They passed together into the shady silent orchard, girdled in with great trees, and with the rich luxuriant vegetation which is so striking in the southern counties of England. Two little milk-white calves, with soft dark eyes, came running up to her, and rubbed affectionately against her shoulder.

"They're very fond of me," said Lettice, apologetically, putting her arms round one of them.

"I dare say they are," said the young man in a very convinced tone.

Lettice had lived all her life chiefly with men, and was not in the least shy with them; but this was quite a new variety of the species: she did not understand what he could mean, and looked up surprised.

"I feed them with milk, you know," she said simply, explaining.

"I don't think that's the reason," an

"I believe Mr. Wynyate has been behindhand with his money lately," answered he, with sudden interest in the mortgage, and trying to remember what his father had said about it; but it was so jumbled up in his mind with a host of like transactions, with which he had always been bored, that his recollections were of the most hazy de-swered he; "we seem to think beasts care scription. for nothing but their stomachs. A dog Uncle Amyas is so good to every- loves his master best, though other people body," said the girl, with tears in her may feed him; and even bees have eyes, "and so just. I'm sure he'd pay if their likes and dislikes. Don't they sting he could." one person, and let another do what he Everhard had no time to explain that pleases ?" these were not the usual terms on which money was lent in the world, even if he had wished it, for at that moment the horses outside began to bite and kick each other, and a loud neigh of complaint came from the aggressor (as usual), who had begun the fray and was least hurt.




"Yes," observed Lettice, thoughtfully. "The hives always sting granny, and they let me come quite nigh when they're swarming even."

He smiled. "People talk a great deal of rubbish about the difference between reason and instinct," said the young man 'Oughtn't they to be put into the sta- warmly, growing grand, pragmatical, and ble?" said Lettice, looking out through the instructive with such an exceptionally atquarrels" of the lattice. "They'll hurt tentive listener. "I should like to know each other, I'm afraid." And taking up where they draw their line, and what's the the little sun-bonnet by her side, she went difference between an elephant and a stupid out, followed by Everhard, undid the reins man that isn't to the elephant's advantage." of the nearest to her, and led the way into Lettice listened with the utmost reveran empty stable, lower down in the farm-ence: it was beautiful," she thought, to yard. hear such talk. Uncle Amyas was very clever and very kind, but he had grown very silent of late with the weight of his anxieties, and besides, his discourse was never half so fine as this. She had never heard anything of the kind before: observations on isolated facts were chiefly dealt with at the Woodhouse.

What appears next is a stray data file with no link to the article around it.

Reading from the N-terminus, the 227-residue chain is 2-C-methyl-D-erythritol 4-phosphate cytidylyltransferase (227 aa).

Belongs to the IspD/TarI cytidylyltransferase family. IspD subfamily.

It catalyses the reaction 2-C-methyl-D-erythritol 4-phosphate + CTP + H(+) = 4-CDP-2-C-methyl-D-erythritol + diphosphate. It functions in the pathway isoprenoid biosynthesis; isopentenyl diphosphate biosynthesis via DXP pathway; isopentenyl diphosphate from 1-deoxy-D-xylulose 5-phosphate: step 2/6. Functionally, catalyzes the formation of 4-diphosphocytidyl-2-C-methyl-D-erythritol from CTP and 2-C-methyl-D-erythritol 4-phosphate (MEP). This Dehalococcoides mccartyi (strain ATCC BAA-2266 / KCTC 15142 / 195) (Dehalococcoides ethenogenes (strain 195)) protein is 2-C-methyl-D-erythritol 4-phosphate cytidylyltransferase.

"I'm glad it was my horse she got hold of instead of father's," said the young man to himself.

He fastened them both up. "Shall I give them a lock of fresh hay?" said she, going to a laden waggon which had just been brought in. No one was to be seen about the farmyard: all the world were

[ocr errors]

They walked on into the orchard, green

and still in its deep shade, full of the flush of the hot June day, with nothing stirring but a buzzing beetle: even the birds were silent with the heat — the exquisite shadows of the great trees were thrown across the sward, the brilliant lights gleaming on a bunch of May in one direction, or the golden cluster of laburnum in another. Through the tall trunks were peeps at the little dark pools in the dell beneath the ancient fish-ponds of old Catholic days: three of which lay one below the other at the bottom of a steep descent, cool and delicious to look at, in the midst of a wide tangle of hollies and oak and hawthorn, hung with travellers'-joy and honeysuckle, while the tall foxgloves grew in groups with a sort of stately grace, and were reflected in the water.